Getting Real About Nuclear Power

May 14, 2015


A new study puts as positive spin as you’re likely to see on the nuclear industry’s future.  Nuclear power’s problems don’t come from Jane Fonda, or  hippies carrying signs. They’ve been baked in from the beginning, with unrealistic expectations, poor technology choices, and over eager promotion.


Nuclear power can play a modest, but important, role in avoiding catastrophic global warming — if it can solve its various problems including high construction cost without sacrificing safety.

That is the conclusion of a comprehensive 2015 “Technology Roadmap” from the International Energy Agency (IEA) and Nuclear Energy Agency (NEA). It is also what I’ve been arguing on Climate Progress for a long, long time.

Because it is a low-carbon source of around-the-clock (baseload) power, a number of scientists and others have called for a reexamination of nuclear policy. The Chinese in particular have been building nuclear power plants at a steady pace. Yet very few new plants have been ordered and built in the past two decades in countries with market economies, such as the United States, which derives a fifth of its power from nuclear. That is primarily because new nuclear plants are so costly, but also because dealing with the radioactive nuclear waste remains problematic and the costs of an accident are so enormous.

In particular, the 2011 Fukushima nuclear disaster in Japan slowed the rate of new plant construction starts. In 2014 there were only three new plants put under construction.

I’ve posted before on the continuing problems at Georgia’s Vogtle nuclear facility, the first newly licensed plant to be built in the country in decades. It was a no brainer to predict that cost overruns and construction delays would continue – that’s been industry standard from the beginning – and indeed, that pattern continues.

Associated  Press:

Regulators say there’s a “high probability” a nuclear plant under construction in Georgia will be delayed even longer than the three years already announced by its owners, according to an analysis obtained by The Associated Press.

Southern Co. subsidiary Georgia Power and its co-owners are building two more nuclear reactors at Plant Vogtle in eastern Georgia. A project using the same reactor design, Westinghouse Electric Co.’s AP1000, is underway at the Summer nuclear station in South Carolina, which has seen similar delays.

The first new reactor in Georgia was supposed to start operating in April 2016, with the second reactor following a year later. In January, Georgia Power announced the consortium designing and building the plant, Westinghouse and Chicago Bridge & Iron Co., expected the construction schedule would be delayed by more than three years. Those companies remain locked in a legal dispute about who should pay the resulting costs.

Those delays may prove a best-case scenario, according to an April 28 analysis by nuclear engineer William Jacobs Jr. and staff utility regulators at the Georgia Public Service Commission. The AP obtained a copy of the report using Georgia’s open records law.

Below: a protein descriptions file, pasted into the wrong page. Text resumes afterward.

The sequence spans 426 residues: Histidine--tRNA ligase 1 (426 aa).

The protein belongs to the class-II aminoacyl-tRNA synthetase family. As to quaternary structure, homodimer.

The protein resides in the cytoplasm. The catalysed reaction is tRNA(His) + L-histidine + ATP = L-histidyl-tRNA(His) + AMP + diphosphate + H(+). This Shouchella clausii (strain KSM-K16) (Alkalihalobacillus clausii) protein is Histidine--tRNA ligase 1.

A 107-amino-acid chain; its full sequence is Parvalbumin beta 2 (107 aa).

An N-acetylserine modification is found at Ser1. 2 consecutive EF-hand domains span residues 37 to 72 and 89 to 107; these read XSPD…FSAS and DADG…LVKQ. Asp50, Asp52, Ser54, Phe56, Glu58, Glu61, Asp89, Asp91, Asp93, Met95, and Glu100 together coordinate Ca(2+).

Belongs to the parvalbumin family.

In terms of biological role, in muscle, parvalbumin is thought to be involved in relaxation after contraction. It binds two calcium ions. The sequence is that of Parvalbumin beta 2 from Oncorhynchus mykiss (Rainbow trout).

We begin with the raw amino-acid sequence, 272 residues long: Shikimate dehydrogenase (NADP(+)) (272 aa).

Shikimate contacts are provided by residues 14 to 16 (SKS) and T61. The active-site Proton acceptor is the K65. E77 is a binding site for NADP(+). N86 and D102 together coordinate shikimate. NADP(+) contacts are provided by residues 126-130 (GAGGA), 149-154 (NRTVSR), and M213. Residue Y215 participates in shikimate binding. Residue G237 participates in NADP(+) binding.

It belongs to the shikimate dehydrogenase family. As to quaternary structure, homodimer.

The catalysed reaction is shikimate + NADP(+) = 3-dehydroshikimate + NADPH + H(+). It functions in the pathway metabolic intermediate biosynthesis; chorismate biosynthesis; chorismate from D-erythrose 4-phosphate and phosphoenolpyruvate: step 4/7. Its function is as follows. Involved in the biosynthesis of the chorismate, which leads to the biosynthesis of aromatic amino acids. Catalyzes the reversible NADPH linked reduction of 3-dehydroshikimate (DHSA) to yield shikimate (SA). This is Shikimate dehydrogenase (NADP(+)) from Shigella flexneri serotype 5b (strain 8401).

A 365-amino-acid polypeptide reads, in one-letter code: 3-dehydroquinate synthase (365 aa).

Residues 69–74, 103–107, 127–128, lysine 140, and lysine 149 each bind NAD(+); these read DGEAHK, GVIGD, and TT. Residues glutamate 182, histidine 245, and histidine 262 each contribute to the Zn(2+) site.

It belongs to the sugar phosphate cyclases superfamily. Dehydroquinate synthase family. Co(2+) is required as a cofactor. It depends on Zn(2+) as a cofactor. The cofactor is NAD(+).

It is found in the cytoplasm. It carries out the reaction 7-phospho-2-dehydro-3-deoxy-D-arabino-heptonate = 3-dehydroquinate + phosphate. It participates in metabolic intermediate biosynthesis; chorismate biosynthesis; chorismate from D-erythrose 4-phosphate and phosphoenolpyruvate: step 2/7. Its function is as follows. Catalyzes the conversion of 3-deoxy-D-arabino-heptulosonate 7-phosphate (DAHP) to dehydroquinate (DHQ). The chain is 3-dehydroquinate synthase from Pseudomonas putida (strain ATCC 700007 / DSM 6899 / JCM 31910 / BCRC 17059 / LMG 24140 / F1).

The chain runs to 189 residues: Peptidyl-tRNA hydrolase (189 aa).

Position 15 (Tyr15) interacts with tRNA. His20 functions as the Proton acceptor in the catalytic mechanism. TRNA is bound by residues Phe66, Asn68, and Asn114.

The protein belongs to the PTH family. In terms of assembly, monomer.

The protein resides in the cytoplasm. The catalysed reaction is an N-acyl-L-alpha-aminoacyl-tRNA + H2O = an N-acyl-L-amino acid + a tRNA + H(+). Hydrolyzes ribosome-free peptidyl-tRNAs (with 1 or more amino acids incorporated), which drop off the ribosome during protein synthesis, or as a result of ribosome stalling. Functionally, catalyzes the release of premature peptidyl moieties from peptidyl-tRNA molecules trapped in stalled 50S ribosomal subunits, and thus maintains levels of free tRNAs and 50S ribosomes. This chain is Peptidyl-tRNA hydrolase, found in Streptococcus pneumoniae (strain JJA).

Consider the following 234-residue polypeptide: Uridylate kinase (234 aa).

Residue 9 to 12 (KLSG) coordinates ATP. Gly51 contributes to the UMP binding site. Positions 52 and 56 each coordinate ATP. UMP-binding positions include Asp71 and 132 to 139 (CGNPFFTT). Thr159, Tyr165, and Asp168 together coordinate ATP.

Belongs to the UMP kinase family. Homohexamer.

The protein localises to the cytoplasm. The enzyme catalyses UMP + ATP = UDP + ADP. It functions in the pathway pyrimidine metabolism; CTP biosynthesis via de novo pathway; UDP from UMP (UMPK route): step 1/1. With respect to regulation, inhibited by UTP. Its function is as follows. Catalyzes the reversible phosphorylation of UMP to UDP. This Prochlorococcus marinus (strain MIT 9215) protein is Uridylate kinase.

Key deadlines set in the lengthened schedule from January had been delayed by March. For example, a two-month delay developed in the timeline to get a large section of the plant ready to be hoisted into place. The timeframe for beginning concrete work on walls also slipped two months. Likewise, the deadline for installing a key protective barrier at the plant went backward three months.

Because the contractors have struggled to manage the schedule and have little track record of adapting, “additional delays have a high probability of being realized which would extend the units’ in-service dates beyond the total current delay of 39 months,” regulators said in the report.

Time is money in the nuclear power industry. The longer building a power plant takes, the more utility companies must pay in construction and borrowing costs. Ultimately, electric customers will pay for the plant’s costs unless regulators intervene. A single day of delay will cost Georgia Power roughly $2 million, according to estimates from regulators.

Below, Ray Henry of the Associated Press reports on the 36 year struggle to complete the TVA’s Watts Bar Unit 2 reactor. What he gets mostly, (unusual for mainstream media), right, and underlined in an interview here, is that the nuclear industry was already on life support even before the very expensive Three Mile Island debacle. Many projects were already in trouble, and the utilities that were constructing them had clearly overestimated electric demand, not just due to an economic slowdown, as Henry states, but also because electric demand, thought to be an absolute lock-step requirement for economic growth, turned out to be much more elastic than thought.

When power prices went up following the rise of OPEC in the early 70s, customers, especially  big industrial customers, found they could do the same jobs without nearly as much energy input.  The predicted power demand – based on a constant 7 percent increase in post war boom years, (doubling every 10 years) evaporated.